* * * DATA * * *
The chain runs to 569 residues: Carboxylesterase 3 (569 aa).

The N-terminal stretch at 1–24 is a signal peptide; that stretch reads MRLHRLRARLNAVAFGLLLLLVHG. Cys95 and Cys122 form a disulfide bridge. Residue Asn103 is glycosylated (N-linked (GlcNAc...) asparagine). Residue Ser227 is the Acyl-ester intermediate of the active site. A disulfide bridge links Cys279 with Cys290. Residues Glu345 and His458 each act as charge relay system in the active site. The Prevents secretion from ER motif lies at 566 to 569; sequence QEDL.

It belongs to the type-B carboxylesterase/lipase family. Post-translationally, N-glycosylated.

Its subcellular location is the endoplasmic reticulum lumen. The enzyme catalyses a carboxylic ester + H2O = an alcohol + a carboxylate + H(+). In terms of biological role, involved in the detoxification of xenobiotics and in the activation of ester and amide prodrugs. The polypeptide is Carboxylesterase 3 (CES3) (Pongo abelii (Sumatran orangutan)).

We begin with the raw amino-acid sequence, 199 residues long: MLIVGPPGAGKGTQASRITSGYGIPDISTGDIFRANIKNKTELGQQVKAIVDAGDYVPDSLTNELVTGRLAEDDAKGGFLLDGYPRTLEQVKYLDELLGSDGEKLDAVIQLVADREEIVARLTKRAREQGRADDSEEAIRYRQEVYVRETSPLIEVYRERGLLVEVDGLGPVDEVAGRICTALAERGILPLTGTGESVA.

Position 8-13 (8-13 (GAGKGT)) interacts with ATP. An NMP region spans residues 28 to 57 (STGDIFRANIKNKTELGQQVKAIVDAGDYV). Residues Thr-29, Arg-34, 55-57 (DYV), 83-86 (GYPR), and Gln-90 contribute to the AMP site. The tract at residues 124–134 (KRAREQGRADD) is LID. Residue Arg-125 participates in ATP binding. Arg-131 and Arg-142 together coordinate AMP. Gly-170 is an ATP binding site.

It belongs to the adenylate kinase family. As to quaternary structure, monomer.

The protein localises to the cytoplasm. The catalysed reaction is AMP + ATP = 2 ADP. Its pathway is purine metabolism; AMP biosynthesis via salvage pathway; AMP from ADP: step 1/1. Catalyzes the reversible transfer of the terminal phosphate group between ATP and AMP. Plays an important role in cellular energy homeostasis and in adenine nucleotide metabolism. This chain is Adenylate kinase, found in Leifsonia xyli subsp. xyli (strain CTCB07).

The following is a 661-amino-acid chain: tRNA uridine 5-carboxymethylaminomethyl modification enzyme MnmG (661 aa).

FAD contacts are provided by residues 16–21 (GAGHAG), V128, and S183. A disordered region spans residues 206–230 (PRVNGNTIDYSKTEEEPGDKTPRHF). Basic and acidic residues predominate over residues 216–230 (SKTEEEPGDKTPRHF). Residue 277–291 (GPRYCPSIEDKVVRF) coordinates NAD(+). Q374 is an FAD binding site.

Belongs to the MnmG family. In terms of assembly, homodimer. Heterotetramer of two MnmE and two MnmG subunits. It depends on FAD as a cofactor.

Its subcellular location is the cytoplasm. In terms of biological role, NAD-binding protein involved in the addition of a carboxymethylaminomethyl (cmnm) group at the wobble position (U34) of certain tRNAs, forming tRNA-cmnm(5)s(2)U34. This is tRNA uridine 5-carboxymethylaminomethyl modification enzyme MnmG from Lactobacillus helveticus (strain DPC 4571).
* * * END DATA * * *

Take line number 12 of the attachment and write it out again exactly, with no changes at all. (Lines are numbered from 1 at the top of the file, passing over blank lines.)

Its subcellular location is the cytoplasm. In terms of biological role, NAD-binding protein involved in the addition of a carboxymethylaminomethyl (cmnm) group at the wobble position (U34) of certain tRNAs, forming tRNA-cmnm(5)s(2)U34. This is tRNA uridine 5-carboxymethylaminomethyl modification enzyme MnmG from Lactobacillus helveticus (strain DPC 4571).